...art therapy can promote sensory integration, support language development, and/or provide an opportunity for expressing emotional ideas.
New York, New York (PRWEB) May 24, 2011
Art is a powerful vehicle for self-expression and supports the development of creativity and communication. The non-verbal aspect of the medium can be especially important for individuals diagnosed on the autism spectrum as they often struggle with auditory processing and expressive language. Art therapy aims to offer these individuals another avenue for communication and expression. For example, an individual may have a strong visual system that helps them to explore and understand the world around them, but a weaker auditory/language system that makes it difficult to express one’s ideas. The idea is to use an individual’s strengths to support areas of challenge.
Depending on the individual and the medium, art therapy can promote sensory integration, support language development, and/or provide an opportunity for expressing emotional ideas. Sessions at Intentional, Creative, and Engaged LLC focus on helping the individual bring his/her passion for artmaking into a shared world. This is important in that it may lead to a deepened understanding of his/her images, helping to expand beyond what he/she has seen before, and to engage meaningfully with another about these ideas.
As a Licensed Creative Arts Therapist who uses a developmental perspective, Dana Whiddon (founder of Intentional, Creative, and Engaged LLC) excels at bringing a child’s passion for art-making into a shared experience. Dana uses the art media to encourage reciprocal interactions and to support the development of abstract thinking. Dana is aware of the child's sensory, visual, and motor-planning systems and will adapt materials to promote optimal exploration and expression.
An individual doesn’t have to possess savant-like skills to benefit from art therapy. Rather, assessment is based on the following criteria:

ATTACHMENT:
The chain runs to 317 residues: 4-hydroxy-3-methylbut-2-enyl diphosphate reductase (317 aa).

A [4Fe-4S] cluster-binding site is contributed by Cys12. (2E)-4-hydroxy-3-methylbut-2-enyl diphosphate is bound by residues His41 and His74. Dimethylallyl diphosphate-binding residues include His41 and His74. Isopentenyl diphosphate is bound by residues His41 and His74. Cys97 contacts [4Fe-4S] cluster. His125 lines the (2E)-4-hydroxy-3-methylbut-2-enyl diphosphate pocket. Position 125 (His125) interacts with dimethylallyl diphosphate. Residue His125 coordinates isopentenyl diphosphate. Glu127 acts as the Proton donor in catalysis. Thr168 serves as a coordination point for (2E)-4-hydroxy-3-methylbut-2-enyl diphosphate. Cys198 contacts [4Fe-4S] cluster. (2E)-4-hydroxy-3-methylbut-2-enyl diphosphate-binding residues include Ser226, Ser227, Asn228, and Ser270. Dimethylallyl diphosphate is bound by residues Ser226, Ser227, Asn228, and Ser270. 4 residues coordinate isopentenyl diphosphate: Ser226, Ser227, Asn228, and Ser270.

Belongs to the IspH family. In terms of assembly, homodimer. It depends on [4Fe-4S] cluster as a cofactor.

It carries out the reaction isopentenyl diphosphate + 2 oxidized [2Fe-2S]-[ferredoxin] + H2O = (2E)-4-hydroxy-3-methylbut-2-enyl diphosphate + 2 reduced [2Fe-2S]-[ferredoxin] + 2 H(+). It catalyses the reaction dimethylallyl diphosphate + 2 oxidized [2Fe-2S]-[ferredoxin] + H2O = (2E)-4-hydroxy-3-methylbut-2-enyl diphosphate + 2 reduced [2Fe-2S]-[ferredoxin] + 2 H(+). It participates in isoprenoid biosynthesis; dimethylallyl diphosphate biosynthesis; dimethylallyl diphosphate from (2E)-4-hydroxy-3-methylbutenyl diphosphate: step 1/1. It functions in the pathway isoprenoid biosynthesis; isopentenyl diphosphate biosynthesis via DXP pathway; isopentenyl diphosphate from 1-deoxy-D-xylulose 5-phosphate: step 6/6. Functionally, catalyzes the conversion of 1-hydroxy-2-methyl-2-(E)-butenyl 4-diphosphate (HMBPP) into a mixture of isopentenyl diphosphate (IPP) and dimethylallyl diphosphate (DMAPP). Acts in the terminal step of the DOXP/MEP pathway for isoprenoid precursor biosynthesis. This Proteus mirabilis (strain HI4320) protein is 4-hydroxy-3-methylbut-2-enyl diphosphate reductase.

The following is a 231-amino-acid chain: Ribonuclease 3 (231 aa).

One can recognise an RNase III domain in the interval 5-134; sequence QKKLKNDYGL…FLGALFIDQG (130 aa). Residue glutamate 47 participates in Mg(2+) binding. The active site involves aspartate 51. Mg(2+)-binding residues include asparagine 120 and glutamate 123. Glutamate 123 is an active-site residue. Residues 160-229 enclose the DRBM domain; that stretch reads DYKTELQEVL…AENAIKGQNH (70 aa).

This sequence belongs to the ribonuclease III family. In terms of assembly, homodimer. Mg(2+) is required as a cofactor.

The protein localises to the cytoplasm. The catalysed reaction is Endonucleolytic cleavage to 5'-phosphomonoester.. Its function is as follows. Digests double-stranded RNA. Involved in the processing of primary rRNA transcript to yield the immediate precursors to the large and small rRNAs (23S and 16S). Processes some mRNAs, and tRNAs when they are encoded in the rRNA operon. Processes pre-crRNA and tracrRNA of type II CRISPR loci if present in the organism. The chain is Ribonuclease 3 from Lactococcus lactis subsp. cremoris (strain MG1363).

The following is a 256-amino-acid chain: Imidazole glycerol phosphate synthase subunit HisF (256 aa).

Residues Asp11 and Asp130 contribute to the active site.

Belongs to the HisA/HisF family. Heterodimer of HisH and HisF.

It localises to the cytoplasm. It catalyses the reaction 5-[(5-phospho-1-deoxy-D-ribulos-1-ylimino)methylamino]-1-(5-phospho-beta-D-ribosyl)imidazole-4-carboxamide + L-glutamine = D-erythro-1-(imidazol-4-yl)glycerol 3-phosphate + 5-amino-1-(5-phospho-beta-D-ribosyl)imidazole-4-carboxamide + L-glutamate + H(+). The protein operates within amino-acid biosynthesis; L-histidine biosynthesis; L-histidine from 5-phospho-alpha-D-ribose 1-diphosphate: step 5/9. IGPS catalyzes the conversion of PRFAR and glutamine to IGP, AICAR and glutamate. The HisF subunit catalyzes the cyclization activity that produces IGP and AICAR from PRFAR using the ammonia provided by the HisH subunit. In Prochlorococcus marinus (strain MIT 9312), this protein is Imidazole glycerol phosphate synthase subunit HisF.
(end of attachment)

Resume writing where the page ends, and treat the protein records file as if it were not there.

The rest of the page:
a) Does the child demonstrate an interest in using the materials?
b) Would the sensory input provided by the materials be helpful for increasing shared attention, regulation, and engagement?
c) Does the visual support provided by the drawing, sculpture, etc. promote sustained interactions and/or symbolic play?
If art isn’t what gets your child “cooking,” sessions will be tailored to exploring your child’s passions by following his/her lead as in the traditional Floortime manner. Intentional, Creative, and Engaged LLC uses the DIR/Floortime model because it addresses the core deficits of autism rather than treating specific symptoms or behaviors. The DIR/Floortime model capitalizes upon an individual's passions, harnessing their affect for sustained interactions that promote relating, communicating and thinking. This approach looks at all aspects of social and emotional development, providing a framework for developing an individualized treatment plan that addresses the unique strengths and challenges of each individual. After an assessment, the therapist can then develop a program that helps the child to develop greater social, emotional and intellectual capacities.
Intentional, Creative, and Engaged LLC:
ICE LLC was founded by Dana Whiddon, MA, ATR-BC, LCAT. Dana is a New York state Licensed Creative Arts Therapist. Five years ago, she accepted the challenge to create an art therapy program at a private therapeutic day school in Manhattan that serves children and adolescents with developmental disabilities. The program flourished, growing to include three full-time art therapists serving over one hundred students. In this role, Dana worked closely with multi-disciplinary teams to coordinate individualized treatment programs. Dana receives ongoing supervision in the DIR model and has received extensive DIR/Floortime training by leading clinicians in the field. Dana has presented nationally on the benefits of combining DIR/Floortime with art therapy principles to foster growth up the developmental ladder. In addition, she is a candidate at the Institute for Expressive Analysis.